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digitalmars.D - Should std.range.primitives.ElementType have sig constraints?

reply "H. S. Teoh via Digitalmars-d" <digitalmars-d puremagic.com> writes:
Currently, std.range.primitives.ElementType has no sig constraints, so
it will pick up all sorts of things that aren't ranges.  This is not so
nice, because ranges aren't the only thing that have elements, and it
would be nice if such a good name as ElementType could be reused for
other user-defined generic constructs.

For example, I wrote some generic code for working with 2D scalar
fields (i.e., arbitrary objects that define opIndex(double,double)), and
defined an ElementType template specific to fields:

	template ElementType(F)
		if (is2DField!F)
	{
		alias ElementType = typeof(F.init[0.0, 0.0]);
	}

However, this causes a conflict wherever I import std.range, since
std.range.primitives.ElementType matches *everything*, including 2D
field objects that have no resemblance whatsoever to ranges, only to
return `void`. Shouldn't ElementType be constrained to only those types
that it understands?

I dug through the git history, and it seems that ElementType has always
been defined this way, ever since Andrei first committed the
implementation of range primitives. The original docs did not mention
anything about picking up all types; that comment (part of the current
docs) was added much later by someone else.

What was the rationale for having no sig constraints for ElementType?
Was it an oversight? Doesn't seem like it, since it explicitly returns
`void` for non-range types. What's the purpose of that?  Would it be
acceptable to modify the definition of ElementType to:

	template ElementType(R)
		if (isInputRange!R)
	{ ... }

?


T

-- 
Любишь кататься - люби и саночки возить. 
Jan 20
parent Jonathan M Davis <jmdavisProg gmx.com> writes:
On Wednesday, 20 January 2016 at 18:54:34 UTC, H. S. Teoh wrote:
 Currently, std.range.primitives.ElementType has no sig 
 constraints, so it will pick up all sorts of things that aren't 
 ranges.  This is not so nice, because ranges aren't the only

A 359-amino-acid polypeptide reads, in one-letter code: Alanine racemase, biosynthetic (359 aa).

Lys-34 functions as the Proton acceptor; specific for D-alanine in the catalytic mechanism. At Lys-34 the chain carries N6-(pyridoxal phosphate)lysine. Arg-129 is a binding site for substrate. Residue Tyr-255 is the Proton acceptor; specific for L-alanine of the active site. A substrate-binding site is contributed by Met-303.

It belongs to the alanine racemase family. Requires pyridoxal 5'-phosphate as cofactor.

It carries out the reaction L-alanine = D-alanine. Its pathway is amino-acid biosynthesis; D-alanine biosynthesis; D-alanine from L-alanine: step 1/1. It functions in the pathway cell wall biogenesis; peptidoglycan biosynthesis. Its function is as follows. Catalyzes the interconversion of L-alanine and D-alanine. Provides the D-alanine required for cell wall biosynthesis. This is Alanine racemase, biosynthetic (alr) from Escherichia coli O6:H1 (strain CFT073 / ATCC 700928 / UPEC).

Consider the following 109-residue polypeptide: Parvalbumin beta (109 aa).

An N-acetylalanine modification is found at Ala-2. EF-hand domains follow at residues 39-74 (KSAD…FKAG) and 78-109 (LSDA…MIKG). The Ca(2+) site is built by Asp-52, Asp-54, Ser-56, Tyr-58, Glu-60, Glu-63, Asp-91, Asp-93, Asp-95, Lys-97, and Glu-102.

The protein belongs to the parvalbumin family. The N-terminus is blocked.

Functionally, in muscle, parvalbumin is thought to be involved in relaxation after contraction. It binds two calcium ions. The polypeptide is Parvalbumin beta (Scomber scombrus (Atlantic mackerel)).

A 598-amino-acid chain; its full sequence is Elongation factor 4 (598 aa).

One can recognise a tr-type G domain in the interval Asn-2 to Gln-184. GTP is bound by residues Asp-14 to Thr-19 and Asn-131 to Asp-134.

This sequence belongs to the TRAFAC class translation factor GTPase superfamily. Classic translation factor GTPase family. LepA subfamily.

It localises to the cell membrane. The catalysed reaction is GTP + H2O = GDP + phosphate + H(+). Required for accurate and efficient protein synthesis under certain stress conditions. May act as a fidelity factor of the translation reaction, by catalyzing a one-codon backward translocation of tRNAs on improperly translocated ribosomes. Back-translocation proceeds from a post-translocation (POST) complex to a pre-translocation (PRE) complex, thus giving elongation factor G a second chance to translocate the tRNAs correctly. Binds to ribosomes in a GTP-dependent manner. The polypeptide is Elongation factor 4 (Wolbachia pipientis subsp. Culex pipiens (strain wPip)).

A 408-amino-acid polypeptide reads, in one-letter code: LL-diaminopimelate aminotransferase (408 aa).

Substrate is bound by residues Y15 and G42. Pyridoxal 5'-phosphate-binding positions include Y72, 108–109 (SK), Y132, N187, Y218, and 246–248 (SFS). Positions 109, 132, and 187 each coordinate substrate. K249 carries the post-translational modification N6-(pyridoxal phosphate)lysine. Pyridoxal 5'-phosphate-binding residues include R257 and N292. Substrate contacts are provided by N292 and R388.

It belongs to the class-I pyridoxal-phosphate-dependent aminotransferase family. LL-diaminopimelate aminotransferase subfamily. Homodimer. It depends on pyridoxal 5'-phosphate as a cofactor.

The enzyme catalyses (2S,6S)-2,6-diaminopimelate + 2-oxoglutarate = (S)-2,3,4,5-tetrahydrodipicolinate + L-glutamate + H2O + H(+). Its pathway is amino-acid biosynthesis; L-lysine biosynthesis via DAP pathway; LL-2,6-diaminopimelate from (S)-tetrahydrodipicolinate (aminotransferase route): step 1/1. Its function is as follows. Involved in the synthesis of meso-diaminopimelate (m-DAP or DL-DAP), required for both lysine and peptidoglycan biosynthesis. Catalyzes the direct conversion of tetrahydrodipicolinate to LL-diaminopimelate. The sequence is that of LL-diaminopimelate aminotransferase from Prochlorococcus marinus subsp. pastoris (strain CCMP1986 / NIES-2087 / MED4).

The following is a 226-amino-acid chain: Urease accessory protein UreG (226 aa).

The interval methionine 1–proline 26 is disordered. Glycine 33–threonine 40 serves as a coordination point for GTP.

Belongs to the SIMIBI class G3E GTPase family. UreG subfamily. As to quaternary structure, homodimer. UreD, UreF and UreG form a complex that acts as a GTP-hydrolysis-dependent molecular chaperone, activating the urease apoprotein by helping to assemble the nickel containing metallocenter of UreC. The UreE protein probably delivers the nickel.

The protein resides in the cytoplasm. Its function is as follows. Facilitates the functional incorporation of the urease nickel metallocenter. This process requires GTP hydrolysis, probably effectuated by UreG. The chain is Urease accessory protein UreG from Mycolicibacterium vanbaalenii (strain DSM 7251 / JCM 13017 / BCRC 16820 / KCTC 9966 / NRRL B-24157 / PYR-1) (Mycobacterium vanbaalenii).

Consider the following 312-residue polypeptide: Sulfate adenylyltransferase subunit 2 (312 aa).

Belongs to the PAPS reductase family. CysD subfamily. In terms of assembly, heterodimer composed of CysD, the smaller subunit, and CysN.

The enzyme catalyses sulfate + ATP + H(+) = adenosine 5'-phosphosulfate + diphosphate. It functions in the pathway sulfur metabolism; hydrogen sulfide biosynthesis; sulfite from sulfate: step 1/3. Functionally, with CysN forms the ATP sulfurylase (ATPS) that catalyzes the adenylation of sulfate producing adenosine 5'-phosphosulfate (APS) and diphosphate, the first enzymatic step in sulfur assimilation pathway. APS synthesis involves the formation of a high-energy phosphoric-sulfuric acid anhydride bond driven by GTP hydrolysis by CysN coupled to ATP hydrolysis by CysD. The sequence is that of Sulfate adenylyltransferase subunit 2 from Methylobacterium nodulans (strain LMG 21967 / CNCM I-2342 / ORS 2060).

thing that have elements, and it would be nice if such a good 
 name as ElementType could be reused for other user-defined 
 generic constructs.

 For example, I wrote some generic code for working with 2D 
 scalar
 fields (i.e., arbitrary objects that define 
 opIndex(double,double)), and
 defined an ElementType template specific to fields:

 	template ElementType(F)
 		if (is2DField!F)
 	{
 		alias ElementType = typeof(F.init[0.0, 0.0]);
 	}

 However, this causes a conflict wherever I import std.range, 
 since std.range.primitives.ElementType matches *everything*, 
 including 2D field objects that have no resemblance whatsoever 
 to ranges, only to return `void`. Shouldn't ElementType be 
 constrained to only those types that it understands?

 I dug through the git history, and it seems that ElementType 
 has always been defined this way, ever since Andrei first 
 committed the implementation of range primitives. The original 
 docs did not mention anything about picking up all types; that 
 comment (part of the current docs) was added much later by 
 someone else.

 What was the rationale for having no sig constraints for 
 ElementType? Was it an oversight? Doesn't seem like it, since 
 it explicitly returns `void` for non-range types. What's the 
 purpose of that?  Would it be acceptable to modify the 
 definition of ElementType to:

 	template ElementType(R)
 		if (isInputRange!R)
 	{ ... }
I'm not sure that I'd consider it a good idea to reuse the name ElementType elsewhere given how pervasive std.range.primitives.ElementType is in code, but I don't see any reason why it shouldn't have a template constraint on it, and if it does, the module system would allow you to reuse the name. But even if we all agreed that reusing the name was a bad idea, the error messages when ElementType was misused would definitely be better if it had a template constraint no it. So, I see no problem with adding a constraint. - Jonathan M Davis
Jan 20